Published April 7, 2013 by Cost Lawyer
Solicitors who pay their client’s disbursements to progress their cases cannot be liable for a third-party costs order, the Court of Appeal ruled yesterday.
The conjoined cases of Germany v Flatman and Barchester Healthcare v Weddall  EWCA Civ 278 were both run under conditional fee agreements without after-the-event insurance. In the High Court in late 2011, the defendants’ common insurer, who had queried whether the claims were being funded to some extent by the solicitors Law costs draftsman, successfully appealed a refusal to grant disclosure of the conditional fee agreement and funding arrangements.
The Law Society intervened at the Court of Appeal stage. The Court of Appeal judge Lord Leveson said yesterday that he agreed with the Society that payment of disbursements, ‘does not incur any potential liability to an adverse costs order’.
Lord Justice Leveson dismissed the suggestion that after-the-event insurance is a pre-requisite of bringing a claim on a conditional fee agreement. He said: “It is, however, a comparatively straightforward matter to deal with. The Law Society makes it clear that if solicitors have agreed to indemnify their client (as is entirely lawful) the solicitors could not then seek to deny the existence of that indemnity or prevent their client from relying upon it.”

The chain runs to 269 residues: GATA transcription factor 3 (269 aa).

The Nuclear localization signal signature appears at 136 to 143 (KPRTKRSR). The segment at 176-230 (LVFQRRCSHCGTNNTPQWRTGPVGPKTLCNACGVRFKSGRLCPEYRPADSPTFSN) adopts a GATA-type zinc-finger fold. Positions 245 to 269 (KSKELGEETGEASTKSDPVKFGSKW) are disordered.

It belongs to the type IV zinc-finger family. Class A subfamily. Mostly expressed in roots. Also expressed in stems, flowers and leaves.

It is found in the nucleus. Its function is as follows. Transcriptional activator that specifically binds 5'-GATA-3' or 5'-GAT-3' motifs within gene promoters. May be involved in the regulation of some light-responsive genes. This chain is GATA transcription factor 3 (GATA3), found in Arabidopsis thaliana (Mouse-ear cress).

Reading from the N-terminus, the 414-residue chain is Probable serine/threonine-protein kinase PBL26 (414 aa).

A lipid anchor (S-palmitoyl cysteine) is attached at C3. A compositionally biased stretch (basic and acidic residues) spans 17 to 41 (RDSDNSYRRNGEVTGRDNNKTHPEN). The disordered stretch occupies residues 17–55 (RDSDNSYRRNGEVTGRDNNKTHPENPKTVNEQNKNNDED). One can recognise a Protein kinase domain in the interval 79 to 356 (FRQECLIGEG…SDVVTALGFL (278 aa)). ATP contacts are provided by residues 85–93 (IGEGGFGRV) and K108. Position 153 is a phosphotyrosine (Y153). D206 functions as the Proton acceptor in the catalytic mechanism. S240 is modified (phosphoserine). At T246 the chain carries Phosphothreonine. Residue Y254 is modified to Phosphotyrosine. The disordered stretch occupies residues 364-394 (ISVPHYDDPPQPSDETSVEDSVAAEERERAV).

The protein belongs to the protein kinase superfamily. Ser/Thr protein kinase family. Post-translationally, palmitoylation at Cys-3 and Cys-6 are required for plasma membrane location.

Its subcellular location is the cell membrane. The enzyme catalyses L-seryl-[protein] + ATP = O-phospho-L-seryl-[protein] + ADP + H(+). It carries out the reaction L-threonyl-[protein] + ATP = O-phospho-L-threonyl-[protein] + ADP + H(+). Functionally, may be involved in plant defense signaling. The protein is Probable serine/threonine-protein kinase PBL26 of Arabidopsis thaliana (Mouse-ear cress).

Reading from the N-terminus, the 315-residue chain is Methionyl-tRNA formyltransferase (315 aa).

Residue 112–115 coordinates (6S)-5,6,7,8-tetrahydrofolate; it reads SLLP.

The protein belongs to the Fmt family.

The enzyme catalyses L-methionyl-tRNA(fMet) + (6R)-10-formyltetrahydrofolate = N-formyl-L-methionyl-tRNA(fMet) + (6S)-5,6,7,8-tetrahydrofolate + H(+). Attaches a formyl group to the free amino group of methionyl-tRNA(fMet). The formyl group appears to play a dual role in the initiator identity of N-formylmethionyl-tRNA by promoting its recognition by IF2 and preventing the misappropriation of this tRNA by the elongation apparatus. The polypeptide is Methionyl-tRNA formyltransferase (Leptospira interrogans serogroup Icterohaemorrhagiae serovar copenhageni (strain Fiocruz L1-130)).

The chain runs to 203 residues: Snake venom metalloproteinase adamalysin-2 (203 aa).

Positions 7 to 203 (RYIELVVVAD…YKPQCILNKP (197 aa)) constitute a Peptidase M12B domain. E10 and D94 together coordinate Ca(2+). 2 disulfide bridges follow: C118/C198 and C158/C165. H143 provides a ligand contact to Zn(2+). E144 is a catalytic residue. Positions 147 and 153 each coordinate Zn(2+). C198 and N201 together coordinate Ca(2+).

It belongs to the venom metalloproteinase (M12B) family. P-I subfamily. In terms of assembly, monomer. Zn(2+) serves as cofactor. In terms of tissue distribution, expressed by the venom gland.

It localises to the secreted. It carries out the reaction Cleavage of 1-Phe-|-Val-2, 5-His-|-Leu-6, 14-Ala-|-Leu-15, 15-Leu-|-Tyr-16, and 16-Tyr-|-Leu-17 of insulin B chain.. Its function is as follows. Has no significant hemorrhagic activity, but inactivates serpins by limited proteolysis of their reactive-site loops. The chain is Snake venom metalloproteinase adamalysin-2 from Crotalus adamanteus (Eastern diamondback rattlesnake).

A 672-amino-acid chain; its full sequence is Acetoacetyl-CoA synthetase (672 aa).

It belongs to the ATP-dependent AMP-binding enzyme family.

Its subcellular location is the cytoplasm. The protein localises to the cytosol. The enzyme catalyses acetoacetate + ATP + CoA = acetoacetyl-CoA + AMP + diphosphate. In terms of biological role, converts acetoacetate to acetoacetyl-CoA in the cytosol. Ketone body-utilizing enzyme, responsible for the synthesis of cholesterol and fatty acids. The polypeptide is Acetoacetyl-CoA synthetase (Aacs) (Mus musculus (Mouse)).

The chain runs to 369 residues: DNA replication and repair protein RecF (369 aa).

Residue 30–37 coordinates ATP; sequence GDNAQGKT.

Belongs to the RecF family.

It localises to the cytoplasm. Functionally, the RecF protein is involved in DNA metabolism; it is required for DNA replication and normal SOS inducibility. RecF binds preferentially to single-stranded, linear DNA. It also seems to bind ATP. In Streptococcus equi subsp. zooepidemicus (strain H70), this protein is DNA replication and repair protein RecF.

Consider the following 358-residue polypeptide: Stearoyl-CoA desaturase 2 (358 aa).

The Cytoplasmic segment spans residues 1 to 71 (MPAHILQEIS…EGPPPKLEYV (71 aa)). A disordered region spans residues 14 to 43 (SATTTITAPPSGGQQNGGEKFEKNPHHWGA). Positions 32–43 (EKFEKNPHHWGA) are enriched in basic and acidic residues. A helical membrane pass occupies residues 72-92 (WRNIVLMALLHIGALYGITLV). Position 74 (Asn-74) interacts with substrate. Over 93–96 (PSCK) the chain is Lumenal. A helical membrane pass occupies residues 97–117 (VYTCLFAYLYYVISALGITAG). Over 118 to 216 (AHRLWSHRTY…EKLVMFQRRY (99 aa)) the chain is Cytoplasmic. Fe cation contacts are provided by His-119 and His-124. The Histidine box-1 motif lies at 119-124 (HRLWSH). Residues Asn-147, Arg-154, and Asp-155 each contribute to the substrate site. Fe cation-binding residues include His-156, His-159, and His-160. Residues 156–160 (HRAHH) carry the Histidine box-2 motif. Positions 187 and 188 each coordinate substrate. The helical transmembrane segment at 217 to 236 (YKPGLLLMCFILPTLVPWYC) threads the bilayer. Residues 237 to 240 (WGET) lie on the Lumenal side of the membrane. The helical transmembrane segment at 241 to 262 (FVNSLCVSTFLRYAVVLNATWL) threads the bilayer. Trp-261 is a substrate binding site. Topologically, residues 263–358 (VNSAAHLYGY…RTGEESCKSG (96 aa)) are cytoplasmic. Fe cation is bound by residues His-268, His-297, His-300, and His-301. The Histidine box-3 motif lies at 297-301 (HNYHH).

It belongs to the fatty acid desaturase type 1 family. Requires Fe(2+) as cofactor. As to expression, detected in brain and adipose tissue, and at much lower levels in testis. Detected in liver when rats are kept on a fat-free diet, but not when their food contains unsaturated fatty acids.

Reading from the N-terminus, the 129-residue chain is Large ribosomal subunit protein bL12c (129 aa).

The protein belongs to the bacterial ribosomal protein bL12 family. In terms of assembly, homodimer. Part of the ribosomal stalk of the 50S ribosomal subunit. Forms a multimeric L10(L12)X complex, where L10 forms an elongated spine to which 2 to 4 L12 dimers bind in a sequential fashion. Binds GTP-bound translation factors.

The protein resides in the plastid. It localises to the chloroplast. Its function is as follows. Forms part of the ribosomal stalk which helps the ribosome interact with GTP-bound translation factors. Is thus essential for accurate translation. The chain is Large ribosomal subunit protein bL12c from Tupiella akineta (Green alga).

The Law Society stated that the ruling will enable solicitors to address problems that their clients face in funding meritorious claims. Law Society president Lucy Scott-Moncrieff stated: “These type of fee arrangements assist access to justice for litigants who cannot afford to bring the litigation themselves, often in the field of housing law, personal injury and trade union cases and are particularly important in a climate where so many cuts have been made to public funding. Measures like this have been adopted by solicitors to facilitate access to justice and they would be acting under such circumstances only where they viewed the claim as being likely to succeed.”